I pulled into the empty parking lot and wondered whether a self-guided tour of a public university’s golf course can be considered trespassing. I resisted temptation and vowed to walk the nearly 8,000-yard course in a formal capacity by 2033.
Seeking an authentic and legal Indiana golf experience, I pulled into the parking lot of three courses between Bloomington and the Ohio border. The sun, an object I hadn’t seen since New Mexico, emerged and all three courses appeared too busy for a quick solo nine. Finally, less than 25 miles from the Ohio border, I discovered the Heartland version of what I experienced at Hidden Cove.
Hartley Hills is a 9-hole course in Hagerstown, Indiana, home to 2,000 “Happy People,” according to the sign on East Main Street. Hoosier-born architect Bill Diddel, a mentor to Hoosier-honed golf legend Pete Dye, designed Hartley Hills in 1928. The first four holes are hilly for central Indiana. A farm borders the flatter fifth and sixth holes. Views of grain silos rest beyond the eighth green. The ninth hole plays back to a clubhouse serving as the rural community’s social hub.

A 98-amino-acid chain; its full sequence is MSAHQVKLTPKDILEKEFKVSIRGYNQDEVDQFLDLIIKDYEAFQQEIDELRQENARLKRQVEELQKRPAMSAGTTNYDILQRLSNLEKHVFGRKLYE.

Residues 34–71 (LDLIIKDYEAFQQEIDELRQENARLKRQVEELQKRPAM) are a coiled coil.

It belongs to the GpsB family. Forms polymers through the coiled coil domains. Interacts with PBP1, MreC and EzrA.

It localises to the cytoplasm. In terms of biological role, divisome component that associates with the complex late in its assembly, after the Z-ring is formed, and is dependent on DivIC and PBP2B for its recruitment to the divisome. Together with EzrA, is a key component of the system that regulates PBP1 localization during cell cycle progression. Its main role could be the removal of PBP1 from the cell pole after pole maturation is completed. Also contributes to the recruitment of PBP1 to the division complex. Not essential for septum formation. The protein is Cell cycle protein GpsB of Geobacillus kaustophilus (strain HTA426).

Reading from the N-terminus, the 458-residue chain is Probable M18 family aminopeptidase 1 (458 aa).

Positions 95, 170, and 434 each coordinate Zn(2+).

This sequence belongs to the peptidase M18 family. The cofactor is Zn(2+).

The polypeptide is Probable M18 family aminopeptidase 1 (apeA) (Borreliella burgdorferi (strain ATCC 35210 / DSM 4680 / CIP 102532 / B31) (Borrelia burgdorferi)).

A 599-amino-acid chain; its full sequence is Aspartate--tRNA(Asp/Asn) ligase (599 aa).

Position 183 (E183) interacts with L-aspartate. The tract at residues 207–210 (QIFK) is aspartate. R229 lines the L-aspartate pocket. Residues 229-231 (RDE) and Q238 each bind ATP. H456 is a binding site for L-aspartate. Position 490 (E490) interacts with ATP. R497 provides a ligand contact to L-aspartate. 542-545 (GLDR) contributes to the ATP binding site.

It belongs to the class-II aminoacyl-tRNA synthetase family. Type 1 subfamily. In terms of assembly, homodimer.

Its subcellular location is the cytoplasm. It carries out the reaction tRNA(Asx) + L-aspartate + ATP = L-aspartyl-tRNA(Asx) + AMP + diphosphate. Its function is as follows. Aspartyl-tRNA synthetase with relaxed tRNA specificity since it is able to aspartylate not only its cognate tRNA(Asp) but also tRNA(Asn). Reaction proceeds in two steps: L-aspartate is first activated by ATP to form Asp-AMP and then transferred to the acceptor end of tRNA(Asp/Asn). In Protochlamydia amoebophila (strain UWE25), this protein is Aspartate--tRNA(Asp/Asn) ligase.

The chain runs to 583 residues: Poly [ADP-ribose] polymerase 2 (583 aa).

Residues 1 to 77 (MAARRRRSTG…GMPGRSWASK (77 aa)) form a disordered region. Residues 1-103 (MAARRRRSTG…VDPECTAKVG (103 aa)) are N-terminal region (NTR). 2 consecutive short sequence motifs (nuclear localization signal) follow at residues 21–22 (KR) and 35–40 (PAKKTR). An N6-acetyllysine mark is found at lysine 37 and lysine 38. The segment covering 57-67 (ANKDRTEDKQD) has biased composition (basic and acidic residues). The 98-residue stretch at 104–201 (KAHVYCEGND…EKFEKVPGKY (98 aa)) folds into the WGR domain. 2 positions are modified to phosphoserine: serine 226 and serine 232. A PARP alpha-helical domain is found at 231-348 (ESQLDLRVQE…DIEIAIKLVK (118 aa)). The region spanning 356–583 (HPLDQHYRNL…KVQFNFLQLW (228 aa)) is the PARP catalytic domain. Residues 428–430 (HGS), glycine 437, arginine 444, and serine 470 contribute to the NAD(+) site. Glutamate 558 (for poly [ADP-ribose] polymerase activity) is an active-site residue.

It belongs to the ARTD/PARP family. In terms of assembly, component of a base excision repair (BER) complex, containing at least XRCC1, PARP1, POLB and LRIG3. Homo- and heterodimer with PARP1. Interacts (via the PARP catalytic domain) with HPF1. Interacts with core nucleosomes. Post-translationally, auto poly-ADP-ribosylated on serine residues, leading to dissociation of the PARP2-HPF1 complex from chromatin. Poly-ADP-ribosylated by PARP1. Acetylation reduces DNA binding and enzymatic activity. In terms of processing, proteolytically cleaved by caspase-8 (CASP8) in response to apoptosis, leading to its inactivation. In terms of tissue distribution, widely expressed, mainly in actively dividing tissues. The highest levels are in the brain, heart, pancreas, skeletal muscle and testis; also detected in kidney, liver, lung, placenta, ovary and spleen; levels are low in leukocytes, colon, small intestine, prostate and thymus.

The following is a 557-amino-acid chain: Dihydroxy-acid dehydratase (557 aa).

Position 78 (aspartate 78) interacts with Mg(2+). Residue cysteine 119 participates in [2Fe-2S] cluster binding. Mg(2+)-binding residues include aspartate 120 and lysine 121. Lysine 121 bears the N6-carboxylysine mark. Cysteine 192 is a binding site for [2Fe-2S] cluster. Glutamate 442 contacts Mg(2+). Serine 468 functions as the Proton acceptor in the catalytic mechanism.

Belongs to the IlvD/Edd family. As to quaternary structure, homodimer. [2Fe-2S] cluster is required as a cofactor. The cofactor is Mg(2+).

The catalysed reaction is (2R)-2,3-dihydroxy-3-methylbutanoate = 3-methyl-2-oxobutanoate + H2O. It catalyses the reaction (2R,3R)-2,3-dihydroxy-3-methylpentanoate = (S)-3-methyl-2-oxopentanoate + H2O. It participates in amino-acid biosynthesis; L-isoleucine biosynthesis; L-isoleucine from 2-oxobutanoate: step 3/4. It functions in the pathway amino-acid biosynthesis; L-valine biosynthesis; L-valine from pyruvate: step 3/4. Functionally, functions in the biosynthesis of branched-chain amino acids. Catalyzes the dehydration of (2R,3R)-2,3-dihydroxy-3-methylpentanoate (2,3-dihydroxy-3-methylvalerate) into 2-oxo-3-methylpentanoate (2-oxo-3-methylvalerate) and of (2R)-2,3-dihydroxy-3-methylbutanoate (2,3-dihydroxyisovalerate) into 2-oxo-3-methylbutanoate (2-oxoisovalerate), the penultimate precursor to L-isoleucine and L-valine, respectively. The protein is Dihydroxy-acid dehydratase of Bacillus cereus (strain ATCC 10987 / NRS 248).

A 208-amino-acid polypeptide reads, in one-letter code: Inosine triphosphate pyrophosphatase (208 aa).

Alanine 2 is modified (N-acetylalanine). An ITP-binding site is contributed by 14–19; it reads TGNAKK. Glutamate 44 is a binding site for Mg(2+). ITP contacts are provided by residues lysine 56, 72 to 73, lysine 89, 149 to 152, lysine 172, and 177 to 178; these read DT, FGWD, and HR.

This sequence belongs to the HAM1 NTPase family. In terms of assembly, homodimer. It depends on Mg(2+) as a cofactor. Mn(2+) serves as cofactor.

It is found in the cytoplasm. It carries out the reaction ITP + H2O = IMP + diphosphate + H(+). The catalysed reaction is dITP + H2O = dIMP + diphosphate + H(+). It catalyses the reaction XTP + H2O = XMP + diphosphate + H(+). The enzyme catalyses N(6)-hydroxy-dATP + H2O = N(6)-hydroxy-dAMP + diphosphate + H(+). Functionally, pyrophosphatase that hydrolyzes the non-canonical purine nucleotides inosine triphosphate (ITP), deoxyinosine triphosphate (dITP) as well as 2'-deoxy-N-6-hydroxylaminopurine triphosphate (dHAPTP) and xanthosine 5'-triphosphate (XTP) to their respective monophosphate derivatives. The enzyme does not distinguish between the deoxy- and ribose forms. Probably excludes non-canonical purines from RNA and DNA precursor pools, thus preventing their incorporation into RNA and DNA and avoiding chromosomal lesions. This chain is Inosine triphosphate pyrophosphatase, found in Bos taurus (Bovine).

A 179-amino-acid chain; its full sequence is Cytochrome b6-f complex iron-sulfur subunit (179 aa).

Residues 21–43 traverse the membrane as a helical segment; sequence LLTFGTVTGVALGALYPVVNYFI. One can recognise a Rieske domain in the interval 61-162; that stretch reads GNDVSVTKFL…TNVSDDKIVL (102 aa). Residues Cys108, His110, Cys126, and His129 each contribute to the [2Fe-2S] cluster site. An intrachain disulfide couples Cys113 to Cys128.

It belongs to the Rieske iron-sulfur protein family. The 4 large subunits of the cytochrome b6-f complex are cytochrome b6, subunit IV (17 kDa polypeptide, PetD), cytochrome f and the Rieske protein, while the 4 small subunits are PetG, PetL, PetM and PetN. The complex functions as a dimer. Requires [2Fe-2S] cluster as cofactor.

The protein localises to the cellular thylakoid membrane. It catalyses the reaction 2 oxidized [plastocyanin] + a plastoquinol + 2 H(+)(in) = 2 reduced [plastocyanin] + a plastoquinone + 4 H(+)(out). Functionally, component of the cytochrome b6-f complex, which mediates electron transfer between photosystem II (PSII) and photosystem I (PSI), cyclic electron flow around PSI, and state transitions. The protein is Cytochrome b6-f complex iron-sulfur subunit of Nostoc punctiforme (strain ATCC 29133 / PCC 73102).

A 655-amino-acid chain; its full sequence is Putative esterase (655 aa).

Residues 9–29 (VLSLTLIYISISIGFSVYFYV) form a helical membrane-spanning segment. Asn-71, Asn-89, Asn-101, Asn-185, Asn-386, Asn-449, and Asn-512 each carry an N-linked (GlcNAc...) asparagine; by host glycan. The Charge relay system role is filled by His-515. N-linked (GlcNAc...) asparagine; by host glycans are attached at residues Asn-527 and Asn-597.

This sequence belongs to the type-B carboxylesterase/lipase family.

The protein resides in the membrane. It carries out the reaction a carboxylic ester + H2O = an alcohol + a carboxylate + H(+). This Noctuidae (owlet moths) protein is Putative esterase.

Hartley Hills matters to Hagerstown. You can find advertisements for 18 main-street businesses on the scorecard. The official population has dwindled below 1,700, yet residents continue supporting their course.
The final approach shot of the trip missed the ninth green to the left. I noticed the same man who greeted me when I arrived sanitizing carts. I thanked him for his work and asked him to thank the superintendent for providing a product that helped shorten a long drive. He grinned and responded, “I am the superintendent.”
The superintendent and pro and mechanic are the same person at Hartley Hills. I spent the next 45 minutes chatting with Bret Etchison, who charged me $6 to walk nine and provided hand sanitizer when I arrived. We stood eight feet apart. His hospitality and ingenuity made a hobo heading home feel rich for having the safety of golf to keep him company.